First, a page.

Wednesday, June 13,
By Torsten Ove, Post-Gazette Staff Writer
They were a typical Navy family at first.
In 1976, nuclear machinist's mate Ken Rigby joined the crew of the USS George Bancroft, a ballistic missile submarine cruising out of a Spanish port. He spent months at sea while his wife, Cynthia, raised the first of their three children at home in Charleston, S.C.
But then Rigby got sick, first with a blood disorder in 1980 and then with multiple sclerosis that forced him out of the Navy in 1988.
Less then a decade later, he died at age 43, a few months after surgery at the VA Medical Center in Oakland.
Cynthia Rigby suspected a medication error at the VA caused her husband's death. In a federal wrongful death suit against the United States, she said the doctors mistakenly took him off aspirin and replaced it with a volatile drug that ended up killing him in December 1997.
U.S. District Judge Donetta Ambrose has now agreed, awarding Cynthia Rigby and her family more than $1.5 million for lost income, pain and suffering and funeral expenses.
Cynthia, 48, a drug and alcohol counselor from Jeannette, said yesterday she was less interested in the money than in the fact that she has been vindicated in her complaint.
"What I was really hoping for was that the judge would agree with me that there was an error made," she said. "Any amount she awarded would have meant she agreed with me."
The nonjury case, which Ambrose heard in January, focused on a drug called ticlopidine hydrochloride, sold as Ticlid, which is used to keep blood from clotting and causing strokes. Rigby had thrombocytosis, a blood condition in which the body produces too many platelets that make blood clot. Doctors at the VA gave him Ticlid for the disorder after a September 1997 leg operation to implant a surgical stent. He died three months later of multiple organ failure.
Cynthia Rigby said the doctors should have continued to give him aspirin after the procedure, an opinion supported by testimony from medical experts introduced by Rigby's lawyer, Carl Harvison.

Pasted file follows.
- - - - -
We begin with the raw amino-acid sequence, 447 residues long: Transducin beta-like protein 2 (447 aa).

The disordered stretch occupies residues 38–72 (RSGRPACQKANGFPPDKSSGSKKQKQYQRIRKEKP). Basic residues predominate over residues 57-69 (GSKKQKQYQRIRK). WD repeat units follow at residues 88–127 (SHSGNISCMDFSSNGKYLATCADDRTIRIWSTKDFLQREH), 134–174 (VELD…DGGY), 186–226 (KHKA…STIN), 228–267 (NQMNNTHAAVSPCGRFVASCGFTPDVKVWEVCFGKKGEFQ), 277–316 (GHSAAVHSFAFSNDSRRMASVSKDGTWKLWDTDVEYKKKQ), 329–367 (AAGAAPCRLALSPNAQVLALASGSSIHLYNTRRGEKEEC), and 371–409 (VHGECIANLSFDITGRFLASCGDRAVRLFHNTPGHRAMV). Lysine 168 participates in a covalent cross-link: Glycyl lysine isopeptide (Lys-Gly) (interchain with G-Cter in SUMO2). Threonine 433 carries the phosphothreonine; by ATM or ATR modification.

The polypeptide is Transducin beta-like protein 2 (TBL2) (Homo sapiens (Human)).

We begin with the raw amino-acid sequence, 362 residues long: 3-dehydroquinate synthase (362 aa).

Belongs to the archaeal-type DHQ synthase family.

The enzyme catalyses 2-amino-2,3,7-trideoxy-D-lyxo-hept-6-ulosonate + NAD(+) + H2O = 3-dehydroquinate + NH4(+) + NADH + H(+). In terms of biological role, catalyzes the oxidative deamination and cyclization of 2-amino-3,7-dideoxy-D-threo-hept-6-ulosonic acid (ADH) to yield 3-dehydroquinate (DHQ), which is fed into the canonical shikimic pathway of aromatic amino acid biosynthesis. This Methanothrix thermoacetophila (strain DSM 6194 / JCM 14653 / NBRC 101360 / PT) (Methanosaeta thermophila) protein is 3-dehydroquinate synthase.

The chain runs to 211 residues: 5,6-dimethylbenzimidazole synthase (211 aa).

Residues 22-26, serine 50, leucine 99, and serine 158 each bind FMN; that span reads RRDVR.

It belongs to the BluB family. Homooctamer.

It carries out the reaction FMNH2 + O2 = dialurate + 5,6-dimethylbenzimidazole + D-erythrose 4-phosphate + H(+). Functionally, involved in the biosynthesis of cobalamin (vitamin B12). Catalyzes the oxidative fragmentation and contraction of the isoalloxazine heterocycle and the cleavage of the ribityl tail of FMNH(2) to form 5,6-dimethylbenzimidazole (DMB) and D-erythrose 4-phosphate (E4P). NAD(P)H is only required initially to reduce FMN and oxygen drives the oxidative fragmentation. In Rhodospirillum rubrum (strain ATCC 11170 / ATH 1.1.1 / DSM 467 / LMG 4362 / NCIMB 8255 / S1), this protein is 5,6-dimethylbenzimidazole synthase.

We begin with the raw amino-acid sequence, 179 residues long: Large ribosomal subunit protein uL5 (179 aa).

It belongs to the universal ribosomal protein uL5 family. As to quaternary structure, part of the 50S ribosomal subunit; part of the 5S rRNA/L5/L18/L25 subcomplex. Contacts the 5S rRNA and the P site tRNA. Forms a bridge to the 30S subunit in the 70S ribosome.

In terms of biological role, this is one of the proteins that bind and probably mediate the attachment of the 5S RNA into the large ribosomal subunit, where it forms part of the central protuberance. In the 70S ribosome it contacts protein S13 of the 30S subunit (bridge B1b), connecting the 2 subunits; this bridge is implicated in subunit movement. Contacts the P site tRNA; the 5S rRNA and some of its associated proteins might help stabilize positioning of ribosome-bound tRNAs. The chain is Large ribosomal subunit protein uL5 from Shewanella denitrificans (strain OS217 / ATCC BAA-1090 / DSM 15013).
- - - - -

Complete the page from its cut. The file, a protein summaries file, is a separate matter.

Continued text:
"The doctors simply didn't appreciate the seriousness of this drug," Harvison said during the trial. "In fact, they were clueless about this drug."
Ambrose didn't go that far in her opinion.
But she did describe a scenario in which various doctors didn't communicate with each other about the appropriateness of Ticlid, with each thinking that someone else had investigated whether it was the right medication for Rigby. She also noted that no one told the Rigby family Ticlid was dangerous.
"I am persuaded that the decision to use Ticlid was made without investigation or analysis by either the vascular surgeons or the hematologists at the VAMC into whether it was justified under the circumstances," Ambrose wrote. "I am further persuaded that the medical staff's conduct in discontinuing the prescription of aspirin for Kenneth Rigby and replacing it with Ticlid, when [he] had tolerated aspirin for many years without complication, fell below the standard of care."
Government attorneys Mike Colville and Philip O'Connor, both assistants in the U.S. attorney's office in Pittsburgh, couldn't be reached for comment yesterday.
In closing arguments at the trial, Colville argued that the doctors did what they thought was best and attacked the credentials of Harvison's medical experts on the use of Ticlid.
"Did it have a risk? Yes," he told the judge. "What they had to do was weigh the risk."
The result was tragic, he said, but it didn't mean the doctors were negligent.
But Ambrose said the Ticlid prescription was a "substantial factor" in Rigby's death.
The award breaks down to $798,976 for Ken Rigby's lost income, $750,000 for pain and suffering and $7,660 for funeral expenses. The government fought to have the lost income reduced. But Ambrose said the Rigby family has suffered significant financial hardship without his veterans' and Social Security benefits.